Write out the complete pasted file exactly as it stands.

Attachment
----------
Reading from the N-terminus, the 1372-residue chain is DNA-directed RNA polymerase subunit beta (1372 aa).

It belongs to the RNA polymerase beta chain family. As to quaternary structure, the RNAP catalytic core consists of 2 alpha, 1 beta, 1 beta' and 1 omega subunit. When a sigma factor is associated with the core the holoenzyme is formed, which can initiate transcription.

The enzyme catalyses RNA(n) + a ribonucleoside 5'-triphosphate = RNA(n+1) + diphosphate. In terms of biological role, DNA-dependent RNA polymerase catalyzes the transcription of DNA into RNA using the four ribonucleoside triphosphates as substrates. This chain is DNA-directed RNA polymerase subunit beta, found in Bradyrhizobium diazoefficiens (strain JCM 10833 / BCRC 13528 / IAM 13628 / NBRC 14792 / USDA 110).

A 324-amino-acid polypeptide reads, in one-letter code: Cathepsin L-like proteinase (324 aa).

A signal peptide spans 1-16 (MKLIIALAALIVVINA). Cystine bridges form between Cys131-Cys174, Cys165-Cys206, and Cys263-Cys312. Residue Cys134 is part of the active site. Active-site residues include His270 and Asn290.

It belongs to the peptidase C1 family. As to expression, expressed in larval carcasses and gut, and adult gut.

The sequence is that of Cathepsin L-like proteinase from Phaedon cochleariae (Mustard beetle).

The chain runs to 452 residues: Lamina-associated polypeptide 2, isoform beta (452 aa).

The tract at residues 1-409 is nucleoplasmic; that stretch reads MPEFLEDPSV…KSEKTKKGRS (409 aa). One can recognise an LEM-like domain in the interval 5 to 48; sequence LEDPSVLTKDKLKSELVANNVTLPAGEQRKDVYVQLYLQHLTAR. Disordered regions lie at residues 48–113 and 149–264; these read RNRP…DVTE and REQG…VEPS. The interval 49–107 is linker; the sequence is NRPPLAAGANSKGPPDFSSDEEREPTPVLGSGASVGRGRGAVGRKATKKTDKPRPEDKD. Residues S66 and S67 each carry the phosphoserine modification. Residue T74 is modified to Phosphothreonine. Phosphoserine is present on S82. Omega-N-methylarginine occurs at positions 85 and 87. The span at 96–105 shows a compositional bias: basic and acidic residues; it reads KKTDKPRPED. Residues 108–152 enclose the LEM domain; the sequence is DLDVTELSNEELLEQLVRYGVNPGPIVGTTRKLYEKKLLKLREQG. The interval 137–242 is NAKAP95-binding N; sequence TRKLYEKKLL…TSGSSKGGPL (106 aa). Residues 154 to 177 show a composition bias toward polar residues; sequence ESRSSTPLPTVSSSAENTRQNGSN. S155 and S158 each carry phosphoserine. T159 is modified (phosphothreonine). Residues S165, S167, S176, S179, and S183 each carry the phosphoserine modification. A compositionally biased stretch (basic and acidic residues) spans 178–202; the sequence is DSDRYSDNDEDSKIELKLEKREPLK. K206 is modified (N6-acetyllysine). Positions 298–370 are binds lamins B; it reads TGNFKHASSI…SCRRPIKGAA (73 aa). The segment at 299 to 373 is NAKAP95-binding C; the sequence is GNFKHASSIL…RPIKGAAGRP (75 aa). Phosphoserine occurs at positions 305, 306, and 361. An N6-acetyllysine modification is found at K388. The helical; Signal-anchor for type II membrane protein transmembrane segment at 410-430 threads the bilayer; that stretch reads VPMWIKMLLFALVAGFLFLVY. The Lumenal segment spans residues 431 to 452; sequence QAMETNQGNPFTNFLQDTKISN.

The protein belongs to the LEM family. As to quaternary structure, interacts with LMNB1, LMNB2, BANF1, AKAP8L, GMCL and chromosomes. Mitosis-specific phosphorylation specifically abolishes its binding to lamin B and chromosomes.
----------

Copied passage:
Reading from the N-terminus, the 1372-residue chain is DNA-directed RNA polymerase subunit beta (1372 aa).

It belongs to the RNA polymerase beta chain family. As to quaternary structure, the RNAP catalytic core consists of 2 alpha, 1 beta, 1 beta' and 1 omega subunit. When a sigma factor is associated with the core the holoenzyme is formed, which can initiate transcription.

The enzyme catalyses RNA(n) + a ribonucleoside 5'-triphosphate = RNA(n+1) + diphosphate. In terms of biological role, DNA-dependent RNA polymerase catalyzes the transcription of DNA into RNA using the four ribonucleoside triphosphates as substrates. This chain is DNA-directed RNA polymerase subunit beta, found in Bradyrhizobium diazoefficiens (strain JCM 10833 / BCRC 13528 / IAM 13628 / NBRC 14792 / USDA 110).

A 324-amino-acid polypeptide reads, in one-letter code: Cathepsin L-like proteinase (324 aa).

A signal peptide spans 1-16 (MKLIIALAALIVVINA). Cystine bridges form between Cys131-Cys174, Cys165-Cys206, and Cys263-Cys312. Residue Cys134 is part of the active site. Active-site residues include His270 and Asn290.

It belongs to the peptidase C1 family. As to expression, expressed in larval carcasses and gut, and adult gut.

The sequence is that of Cathepsin L-like proteinase from Phaedon cochleariae (Mustard beetle).

The chain runs to 452 residues: Lamina-associated polypeptide 2, isoform beta (452 aa).

The tract at residues 1-409 is nucleoplasmic; that stretch reads MPEFLEDPSV…KSEKTKKGRS (409 aa). One can recognise an LEM-like domain in the interval 5 to 48; sequence LEDPSVLTKDKLKSELVANNVTLPAGEQRKDVYVQLYLQHLTAR. Disordered regions lie at residues 48–113 and 149–264; these read RNRP…DVTE and REQG…VEPS. The interval 49–107 is linker; the sequence is NRPPLAAGANSKGPPDFSSDEEREPTPVLGSGASVGRGRGAVGRKATKKTDKPRPEDKD. Residues S66 and S67 each carry the phosphoserine modification. Residue T74 is modified to Phosphothreonine. Phosphoserine is present on S82. Omega-N-methylarginine occurs at positions 85 and 87. The span at 96–105 shows a compositional bias: basic and acidic residues; it reads KKTDKPRPED. Residues 108–152 enclose the LEM domain; the sequence is DLDVTELSNEELLEQLVRYGVNPGPIVGTTRKLYEKKLLKLREQG. The interval 137–242 is NAKAP95-binding N; sequence TRKLYEKKLL…TSGSSKGGPL (106 aa). Residues 154 to 177 show a composition bias toward polar residues; sequence ESRSSTPLPTVSSSAENTRQNGSN. S155 and S158 each carry phosphoserine. T159 is modified (phosphothreonine). Residues S165, S167, S176, S179, and S183 each carry the phosphoserine modification. A compositionally biased stretch (basic and acidic residues) spans 178–202; the sequence is DSDRYSDNDEDSKIELKLEKREPLK. K206 is modified (N6-acetyllysine). Positions 298–370 are binds lamins B; it reads TGNFKHASSI…SCRRPIKGAA (73 aa). The segment at 299 to 373 is NAKAP95-binding C; the sequence is GNFKHASSIL…RPIKGAAGRP (75 aa). Phosphoserine occurs at positions 305, 306, and 361. An N6-acetyllysine modification is found at K388. The helical; Signal-anchor for type II membrane protein transmembrane segment at 410-430 threads the bilayer; that stretch reads VPMWIKMLLFALVAGFLFLVY. The Lumenal segment spans residues 431 to 452; sequence QAMETNQGNPFTNFLQDTKISN.

The protein belongs to the LEM family. As to quaternary structure, interacts with LMNB1, LMNB2, BANF1, AKAP8L, GMCL and chromosomes. Mitosis-specific phosphorylation specifically abolishes its binding to lamin B and chromosomes.